other people
oSocial psychologists believe that explaining behaviour primarily in terms
of personality factors ignores a critical part of the story: the powerful role
played by social influence
oThe fact that we often fail to take the situation into account when
considering the actions of people is important to Social psychologists
Sociology Social psychology Personality psychology
Provides general laws
and theories about
societies, not individuals
Studies the psychological
processes people have in
common with one
another that make them
susceptible to social
Studies the characteristics
that make individuals
unique and different from
one another
Social psychology shares with sociology an interest in situational and societal
influences on behaviour but focuses more on psychological makeup of individuals
that renders them susceptible to social influence
Social psychology shares with personality psychology an emphasis on the
psychology of the individual but rather than focusing on what makes people
different from one another, it emphasizes the psychological processes shared by
most people that make them susceptible to social influence
The Power of Social Influence:
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All of us tend to explain peoples behaviour in terms of their personalities.
oThis is why it is hard for social psychologists to try to convince people
that their behaviour is greatly influenced by the social environment
The fundamental attribution error: the tendency to overestimate the extent to
which peoples behaviour stems from internal, dispositional factors and to
underestimate the role of situational factors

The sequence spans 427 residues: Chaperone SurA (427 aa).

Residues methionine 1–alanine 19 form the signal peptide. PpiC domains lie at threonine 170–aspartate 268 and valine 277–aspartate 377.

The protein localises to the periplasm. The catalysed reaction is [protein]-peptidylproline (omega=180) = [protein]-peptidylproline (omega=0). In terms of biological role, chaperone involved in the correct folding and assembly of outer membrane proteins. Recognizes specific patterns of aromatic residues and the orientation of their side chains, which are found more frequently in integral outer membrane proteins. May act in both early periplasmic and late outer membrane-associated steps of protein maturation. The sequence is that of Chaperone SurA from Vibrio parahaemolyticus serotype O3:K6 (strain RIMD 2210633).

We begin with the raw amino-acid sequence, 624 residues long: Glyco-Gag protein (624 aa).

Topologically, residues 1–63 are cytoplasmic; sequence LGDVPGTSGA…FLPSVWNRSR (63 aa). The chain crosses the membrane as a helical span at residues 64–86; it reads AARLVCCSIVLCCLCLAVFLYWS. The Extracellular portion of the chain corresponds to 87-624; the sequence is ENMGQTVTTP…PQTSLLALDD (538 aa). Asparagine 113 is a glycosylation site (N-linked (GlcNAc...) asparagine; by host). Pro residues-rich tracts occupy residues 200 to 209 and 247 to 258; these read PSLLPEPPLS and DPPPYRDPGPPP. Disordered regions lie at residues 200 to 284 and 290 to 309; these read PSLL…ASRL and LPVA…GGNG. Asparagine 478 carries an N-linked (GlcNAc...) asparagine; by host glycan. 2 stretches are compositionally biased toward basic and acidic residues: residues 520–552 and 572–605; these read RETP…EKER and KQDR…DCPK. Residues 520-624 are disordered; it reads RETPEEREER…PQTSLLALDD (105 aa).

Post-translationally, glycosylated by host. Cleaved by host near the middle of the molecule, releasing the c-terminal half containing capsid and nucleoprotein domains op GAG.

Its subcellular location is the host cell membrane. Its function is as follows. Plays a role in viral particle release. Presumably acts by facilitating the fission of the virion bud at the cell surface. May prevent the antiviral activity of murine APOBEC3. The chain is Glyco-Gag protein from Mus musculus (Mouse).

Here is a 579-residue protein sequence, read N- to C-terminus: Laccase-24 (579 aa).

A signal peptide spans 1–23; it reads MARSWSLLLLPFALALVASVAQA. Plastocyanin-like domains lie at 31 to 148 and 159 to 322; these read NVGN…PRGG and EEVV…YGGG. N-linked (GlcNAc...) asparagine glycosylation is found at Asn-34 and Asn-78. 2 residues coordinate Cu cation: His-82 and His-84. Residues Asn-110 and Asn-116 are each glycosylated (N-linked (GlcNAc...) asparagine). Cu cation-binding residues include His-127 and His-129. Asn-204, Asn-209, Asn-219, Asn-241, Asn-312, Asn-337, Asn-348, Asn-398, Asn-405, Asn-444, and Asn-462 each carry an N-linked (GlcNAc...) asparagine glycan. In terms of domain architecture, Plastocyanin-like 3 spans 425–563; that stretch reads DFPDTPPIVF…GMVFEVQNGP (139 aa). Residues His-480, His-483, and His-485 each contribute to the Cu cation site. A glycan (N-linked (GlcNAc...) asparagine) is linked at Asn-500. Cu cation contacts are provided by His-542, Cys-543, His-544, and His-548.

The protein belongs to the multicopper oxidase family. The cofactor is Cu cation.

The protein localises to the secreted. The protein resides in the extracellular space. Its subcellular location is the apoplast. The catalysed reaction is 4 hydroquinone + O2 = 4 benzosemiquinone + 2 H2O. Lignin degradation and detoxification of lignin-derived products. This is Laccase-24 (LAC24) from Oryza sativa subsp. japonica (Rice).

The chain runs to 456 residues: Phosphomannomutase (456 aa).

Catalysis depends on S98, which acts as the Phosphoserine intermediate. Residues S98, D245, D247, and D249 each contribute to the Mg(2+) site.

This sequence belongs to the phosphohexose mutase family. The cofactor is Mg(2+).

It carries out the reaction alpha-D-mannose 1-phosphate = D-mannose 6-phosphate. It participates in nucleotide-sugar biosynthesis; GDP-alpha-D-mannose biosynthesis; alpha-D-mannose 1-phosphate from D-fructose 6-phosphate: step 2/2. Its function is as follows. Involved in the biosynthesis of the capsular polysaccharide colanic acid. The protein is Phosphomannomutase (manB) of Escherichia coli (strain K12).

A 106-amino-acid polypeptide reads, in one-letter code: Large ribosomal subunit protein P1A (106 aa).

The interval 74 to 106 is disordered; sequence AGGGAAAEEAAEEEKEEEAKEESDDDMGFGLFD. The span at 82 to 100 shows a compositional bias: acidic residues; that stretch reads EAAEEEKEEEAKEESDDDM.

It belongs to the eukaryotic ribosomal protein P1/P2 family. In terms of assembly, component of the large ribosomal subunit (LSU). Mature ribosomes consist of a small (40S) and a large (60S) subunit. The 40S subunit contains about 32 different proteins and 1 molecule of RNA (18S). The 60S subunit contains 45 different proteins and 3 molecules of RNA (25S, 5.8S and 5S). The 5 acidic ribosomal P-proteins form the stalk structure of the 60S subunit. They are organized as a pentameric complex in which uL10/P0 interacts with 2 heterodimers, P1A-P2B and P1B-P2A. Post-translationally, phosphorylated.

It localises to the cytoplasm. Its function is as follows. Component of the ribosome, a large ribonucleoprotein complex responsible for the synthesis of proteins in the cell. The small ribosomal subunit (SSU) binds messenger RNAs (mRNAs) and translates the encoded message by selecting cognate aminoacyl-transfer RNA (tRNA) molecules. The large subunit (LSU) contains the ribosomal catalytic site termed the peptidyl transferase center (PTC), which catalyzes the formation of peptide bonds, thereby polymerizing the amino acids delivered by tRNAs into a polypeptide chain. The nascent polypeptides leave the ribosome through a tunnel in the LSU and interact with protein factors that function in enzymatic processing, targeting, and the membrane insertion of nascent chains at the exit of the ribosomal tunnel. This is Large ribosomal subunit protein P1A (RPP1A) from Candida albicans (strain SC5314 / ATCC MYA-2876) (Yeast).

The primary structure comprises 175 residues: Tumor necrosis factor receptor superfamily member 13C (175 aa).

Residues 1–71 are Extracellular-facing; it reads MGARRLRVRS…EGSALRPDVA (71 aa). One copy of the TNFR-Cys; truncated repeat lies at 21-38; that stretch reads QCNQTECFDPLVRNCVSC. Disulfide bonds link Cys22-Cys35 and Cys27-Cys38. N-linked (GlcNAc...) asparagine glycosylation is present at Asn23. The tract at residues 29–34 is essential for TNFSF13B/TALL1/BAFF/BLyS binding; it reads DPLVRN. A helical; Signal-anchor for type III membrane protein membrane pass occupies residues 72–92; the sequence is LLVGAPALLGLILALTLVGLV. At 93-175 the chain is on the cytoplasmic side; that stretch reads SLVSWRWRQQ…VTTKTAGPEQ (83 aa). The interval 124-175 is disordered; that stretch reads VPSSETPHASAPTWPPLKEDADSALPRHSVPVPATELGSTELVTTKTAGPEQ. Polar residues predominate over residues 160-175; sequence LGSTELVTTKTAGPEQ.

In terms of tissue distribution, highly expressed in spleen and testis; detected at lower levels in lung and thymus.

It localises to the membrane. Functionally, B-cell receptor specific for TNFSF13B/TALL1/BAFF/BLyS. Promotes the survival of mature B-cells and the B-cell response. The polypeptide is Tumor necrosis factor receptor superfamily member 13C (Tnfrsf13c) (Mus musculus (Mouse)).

oOr: the tendency to explain peoples behaviour in terms of personality
traits thereby underestimating the power of social influence
Underestimating the power of social influence:
oWhen we underestimate the power of social influence, we experience a
feeling of false security
oLiberman, Samuels, and Ross experiment
Chose a group of students at Stanford university who were
considered by their resident assistants in their dorm to be either
especially cooperative or especially competitive
Told half the participants that the game was called “wall street
game” and half that it was called “community game”
When it was called the “wall street game” only one-third of the
people responded cooperatively whereas when it was called the
“community game” two thirds of the people responded
Therefore students personality made no measureable difference in
the student’s behaviour
Subjectivity of the social situation:
oOne way to define a “social situation” would be to specify the objective
properties of the situation (e.g. how rewarding it is for people) and then to
document the behaviours that follow from these objective properties
oHuman social behaviour cannot be fully understood by confining our
observations to the physical properties of a situation
oIt is important instead to look at the situation from the viewpoint of the
people in it to see how they construe the world around them
oIf someone were to ask you a question, you may construe the meaning
differently depending on who is asking you, in what tone of voice, etc.
o This emphasis is on construal: the way people interpret the social
oconstrual has its roots in an approach called the Gestalt Psychology :
initially proposed as a theory of how people perceive the physical
it is a school of psychology stressing the importance of studying
the subjective way in which an object appears in people’s minds,
rather than the objective physical attributes of the object
Gestalt psychologists believe that it is impossible to understand the
way in which an object is perceived simply bey studying the
building blocks cant just be breaking things down into their